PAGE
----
Mortgage lenders are quietly relaxing criteria, brokers say
June 25th, 2018
More lenders are relaxing affordability criteria to make it easier for borrowers to qualify for mortgages and larger loan amounts, brokers have suggested. A number of lenders have openly increased loan to income multiples in recent weeks, including Barclays, Platform and Cambridge Building Society.
And Coventry for Intermediaries recently changed its affordability model with the aim of making a “real difference” to the maximum amount customers could borrow, especially those earning between £25k and £70k. As part of the changes, the lender now takes child benefit into account and fewer items are considered ‘essential living costs’. Coventry also no longer takes into account the living costs of financially independent adults living in the property.
Kevin Purvey, director of intermediaries at the lender said the changes are “all positive” and could make a real difference to brokers’ clients. But on top of the providers that are openly talking about changes, a number of lenders are also quietly relaxing criteria, according to brokers.
Providers are under pressure to hit lending targets when house purchase transaction levels are falling, which is in part behind the criteria changes, according to Nick Morrey, product technical manager at broker John Charcol. He added: “To get a slightly larger slice of a shrinking market means lenders have to be more creative in how they get that slice. Dropping rates is not always an option, as margins are tight enough as it is, and things are very competitive in that space already. So that leaves criteria and affordability.”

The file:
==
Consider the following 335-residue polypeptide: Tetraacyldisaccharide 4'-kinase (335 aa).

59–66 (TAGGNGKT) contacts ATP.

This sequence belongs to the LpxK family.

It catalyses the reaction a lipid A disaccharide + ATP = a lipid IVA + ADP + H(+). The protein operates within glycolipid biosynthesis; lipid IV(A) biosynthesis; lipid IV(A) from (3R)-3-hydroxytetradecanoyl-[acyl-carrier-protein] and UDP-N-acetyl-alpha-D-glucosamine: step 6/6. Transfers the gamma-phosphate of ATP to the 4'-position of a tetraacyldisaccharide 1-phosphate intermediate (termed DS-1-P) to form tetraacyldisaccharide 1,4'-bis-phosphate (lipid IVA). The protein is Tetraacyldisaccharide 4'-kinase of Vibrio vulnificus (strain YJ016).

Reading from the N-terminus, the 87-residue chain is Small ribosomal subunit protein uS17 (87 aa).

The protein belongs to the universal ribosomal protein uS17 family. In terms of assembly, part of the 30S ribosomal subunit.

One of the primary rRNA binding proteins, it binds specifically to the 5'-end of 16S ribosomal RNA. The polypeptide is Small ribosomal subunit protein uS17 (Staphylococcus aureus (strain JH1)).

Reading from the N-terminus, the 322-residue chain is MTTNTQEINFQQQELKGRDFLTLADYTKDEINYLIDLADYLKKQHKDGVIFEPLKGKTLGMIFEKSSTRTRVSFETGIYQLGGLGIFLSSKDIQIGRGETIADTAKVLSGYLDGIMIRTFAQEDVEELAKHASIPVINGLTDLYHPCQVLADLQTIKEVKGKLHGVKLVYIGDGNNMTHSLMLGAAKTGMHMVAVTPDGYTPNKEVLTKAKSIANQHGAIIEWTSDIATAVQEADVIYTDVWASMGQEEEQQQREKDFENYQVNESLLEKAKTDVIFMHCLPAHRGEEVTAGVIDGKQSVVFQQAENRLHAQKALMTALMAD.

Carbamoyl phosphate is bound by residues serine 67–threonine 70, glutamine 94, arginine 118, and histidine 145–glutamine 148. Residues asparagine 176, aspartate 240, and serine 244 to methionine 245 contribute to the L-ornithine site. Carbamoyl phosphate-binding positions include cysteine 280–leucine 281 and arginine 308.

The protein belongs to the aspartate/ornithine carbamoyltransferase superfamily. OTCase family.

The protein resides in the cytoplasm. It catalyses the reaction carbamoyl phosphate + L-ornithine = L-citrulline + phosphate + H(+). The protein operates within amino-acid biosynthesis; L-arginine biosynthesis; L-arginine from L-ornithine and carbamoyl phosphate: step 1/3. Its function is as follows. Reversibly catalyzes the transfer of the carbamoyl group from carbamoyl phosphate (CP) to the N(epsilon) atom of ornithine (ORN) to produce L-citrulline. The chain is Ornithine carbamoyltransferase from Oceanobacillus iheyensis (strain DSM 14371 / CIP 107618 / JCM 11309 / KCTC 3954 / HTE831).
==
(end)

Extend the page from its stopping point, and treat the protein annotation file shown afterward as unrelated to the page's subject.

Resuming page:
Morrey also said that a more relaxed approach by lenders is good news for the market and doesn’t signal a return to conditions in the lead-up to the financial crisis. He said: “If everyone can borrow a little more it may well help the housing market, which no-one really wants to see crash. This is just lenders getting back to some of the rules they used in the past – not all. Clearly lenders and brokers have a duty of care to borrowers to try and prevent them from over-committing, but we also try to help people with home ownership. I hope these changes will enable the latter without compromising to produce the former.”
Brokers said the more relaxed approach being taken by lenders is in many ways common sense and good news for the market. Greg Cunnington, director of lender relationships and new homes at broker Alexander Hall, said one of the largest issues in today’s market is the purchase price to earnings ratio, meaning that maximum borrowing to a client is key, especially in London.
Cunnington added: “As lenders face increased competition they are having to address where in the risk curve they are most comfortable making criteria amendments. This year has seen an increased move to relax affordability models and to increase maximum income multiples, albeit typically with loan to value or minimum income requirements, which I feel is very welcome.”
Sebastian Riemann, mortgage consultant at Libra Financial Planning, said: “Coventry is certainly on the right track and hopefully we will see others follow their example in the not so distant future. There are certain lenders such as Natwest, and more recently Santander, that have taken a more balanced view on optional deductions on payslips similar to that which we have seen by Coventry. It would be nice to see more lenders taking this common-sense approach as clients often do have a choice whether to take these optional extras offered by employers.”
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[Source: Mortgage Solutions]